Legal Question in Family Law in Massachusetts

Can a Child Choose the Custodial Parent

Rumor has it that a child of 10 or 11 may choose the parent they would like to live with. Is this true??

Asked on 1/12/99, 9:22 am

2 Answers from Attorneys

Alan Pransky Law Office of Alan J. Pransky
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Re: Can a Child Choose the Custodial Parent

Minors don't have the ability to choose the parent they live with. However, the court should listen to the

concerns and desires of a mature child when making a custody decision. As some age, the child will

make the decision by themselves. This occurs when the child will runaway as an alternative to the

court's decision. At 10 or 11 the child may be too immature to contribute much to the court's decision.

THIS COMMUNICATION DOES NOT CONSTITUTE THE CREATION OF AN ATTORNEY-CLIENT

RELATIONSHIP. Legal rights vary greatly depending on specific facts, and it is impossible on the basis

of the recitation of a few facts to determine whether or not an individual has a viable case, what is the

full range of options, or what limitations exist which may bar an individual's potential claims. ON THE

BASIS OF THE INFORMATION PROVIDED TO ME, I RECOMMEND THAT YOU PROMPTLY

CONSULT AN ATTORNEY TO DETERMINE THE SCOPE OF LEGAL RECOURSE, IF ANY, YOU

MAY HAVE. YOU SHOULD NOT RELY ON ANYTHING I HAVE STATED AS ADVICE TO DO

ANYTHING OTHER THAN TO CONSULT AN ATTORNEY TO DISCUSS FULLY AN APPROPRIATE

COURSE OF ACTION.

Alan Pransky

Law Office of Alan J. Pransky

20 Eastbrook Road


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1/31/99, 10:22 pm
Thomas Workman Law Offices of Thomas Workman
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Re: Can a Child Choose the Custodial Parent

The court will award custody to the person who best serves the interest of the child. that is not always a parent (but most of the time it is). This is not who the child says they want to live with. At age 10, a child can be manipulated to say one thing or another, by a parent. In addition, they could live with the parent who "gives them the biggest allowance", and that is not in the child's best interest.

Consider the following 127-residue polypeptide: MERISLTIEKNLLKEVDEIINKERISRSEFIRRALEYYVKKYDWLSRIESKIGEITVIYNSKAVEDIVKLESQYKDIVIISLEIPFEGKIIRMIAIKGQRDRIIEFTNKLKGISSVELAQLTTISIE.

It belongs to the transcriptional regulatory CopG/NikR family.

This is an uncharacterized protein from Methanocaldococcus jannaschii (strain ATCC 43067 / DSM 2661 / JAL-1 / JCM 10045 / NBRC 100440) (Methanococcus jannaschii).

Depending on the circumstances of the dispute, the maturity of the child (and the parents, too), the Court may inquire as to the child's wishes. They do not have to, and they will listen carefully to the reasons, if they do. This is not a chance to bribe the child into saying they want to live with dad or mom. The Courts understand how this situation can be abused, and they have seen most situations before, many times.

If it is important for the child's wishes to be taken into consideration, you can ask that an attorney be appointed to represent the child. The Court may ask you to pay for this (or ask both parties to pay). The attorney will represent the child's interests, and could help get the child's viewpoint heard. This is rare, to be candid. There would have to be a good reason to do all of this.

To understand what should be done in your particular situation, you should contact an attorney to get legal advice. Only an attorney representing you can evaluate the case and give you legal advice. My comments are not legal advice.

Thomas Workman

Law Offices of Thomas Workman

41 Harrison Street, Taunton, MA


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1/26/99, 4:26 pm

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